Motley colored houses, some of adobe, others of wooden planks and cement and all those in between – align the streets. These communities are vast expanses whose general rule is the more off the beaten track you go, the more hairy they become. Lawless frankly. There may be a wealth of bars, alcohol selling corner shops and cantinas with anything from illegal cigarettes to Panamanian rum, yet there is not a police officer in sight.

Endless dirt tracks seem to lead to the center of the earth. Shacks are plotted here and there. Naked toddlers run about. They chase the chickens. A waft of rice and beans encounters one’s nostrils at random points. Latin trap booms from speakers; despite not owning beds, a gigantic speaker will be found in each and every house within such communities.

“El tiempo no da pa’ tras,
Pa’ chingar tu no me tiene’ que amar!”

Sugar cane fields surround Palermo. They stretch right over to the far mountains in the distance.

On passing by some fields, my companion spoke.

“Dat’s where the local G’s leave bodies homeboy”.

The cane fields are indeed where bodies, male and female – turn up every now and again.

The insides of the houses in Palermo.

I may have enjoyed a nice home cooked lunch with the Latin King’s family, kind, humble people who offered everything from good conversation to extra tortillas, yet the visiting of his local crack dens and the characters who appeared in them – were a little too much.

My companion took me all around, for he wanted me to see where “he hung at”.

There are better spots to “hang at” – dear readers.

From the empty, derelict, completely dilapidated houses with dead birds in corners and cigarette buts all over the floors to the skinny, malnourished and utterly delirious, ranting and raving lunatics barely dressed, I have never felt so out of place in a long time. I’ve seen all sorts of settings too.

The sad part was how they tried to show off to me on account of being foreign, in their heads I guess they thought I’d find their weed-smoking and binge drinking ‘cool’. I met far too many lost souls from the two pistol-wearing local dealers who stated an interest in going to watch Real Madrid play in Spain someday, to ‘Rey’ – a barely coherent coke head who just giggled and said “yeah bro” again and again.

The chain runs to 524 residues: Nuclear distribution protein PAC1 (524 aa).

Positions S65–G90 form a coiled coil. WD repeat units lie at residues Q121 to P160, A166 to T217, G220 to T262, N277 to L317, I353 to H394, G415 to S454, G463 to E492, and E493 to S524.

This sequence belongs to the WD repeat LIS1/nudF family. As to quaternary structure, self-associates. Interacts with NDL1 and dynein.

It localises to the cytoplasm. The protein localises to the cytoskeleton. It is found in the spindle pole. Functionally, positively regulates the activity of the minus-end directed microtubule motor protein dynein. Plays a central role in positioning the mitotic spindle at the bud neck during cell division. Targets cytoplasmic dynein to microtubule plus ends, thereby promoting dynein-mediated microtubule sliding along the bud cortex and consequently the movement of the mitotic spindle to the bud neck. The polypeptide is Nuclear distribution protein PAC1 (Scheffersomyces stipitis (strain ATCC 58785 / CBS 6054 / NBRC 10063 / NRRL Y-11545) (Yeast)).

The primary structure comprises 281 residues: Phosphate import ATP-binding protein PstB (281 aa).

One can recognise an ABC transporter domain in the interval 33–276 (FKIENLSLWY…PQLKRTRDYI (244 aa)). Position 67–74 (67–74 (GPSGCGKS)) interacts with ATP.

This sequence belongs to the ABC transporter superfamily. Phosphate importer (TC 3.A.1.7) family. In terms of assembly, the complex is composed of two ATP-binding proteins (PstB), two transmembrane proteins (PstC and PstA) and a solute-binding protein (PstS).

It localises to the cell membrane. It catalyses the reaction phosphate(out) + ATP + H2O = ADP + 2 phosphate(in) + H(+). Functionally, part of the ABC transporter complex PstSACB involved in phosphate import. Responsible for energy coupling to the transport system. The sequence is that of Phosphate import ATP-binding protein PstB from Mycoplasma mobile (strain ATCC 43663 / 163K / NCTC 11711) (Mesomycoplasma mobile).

At one point, around midday, I relaxed for a good while, whilst conversing with an old timer, in English, sat outside a fast food stand. We spoke about many things; he told me of his experiences when he travelled the world working on cruise ships. I engaged in some cold beers with the man. He struck me as a nice, old gentleman. That was of course, as good as it got.

My conclusion: the hood is not a place to find oneself in, by any means. It felt like entering a whole new dimension. I can’t imagine what people have to do to get out of it…

Ben Anson

“The moment that I disembark (from a plane), I notice that everything in my body and in my mind readjusts itself for me", so remarked Gabriel Garcia Marquez - when speaking of his relationship with the Caribbean. He felt the strongest physical and mental connection with this part of the world and deemed it as far as ‘grave’ and immensely ‘dangerous’ for him to leave its zone. Only here, did ‘Gabo’ feel ‘right’ in himself. Honduras, does for me - precisely what the Caribbean did for Marquez. A resplendent yet troubled nation, that I have been decidedly unable to part with ever since 2014. I thus seek to capture its essence through the written word.

One thought on “A Day in the Hood

  • One chooses one’s friend’s!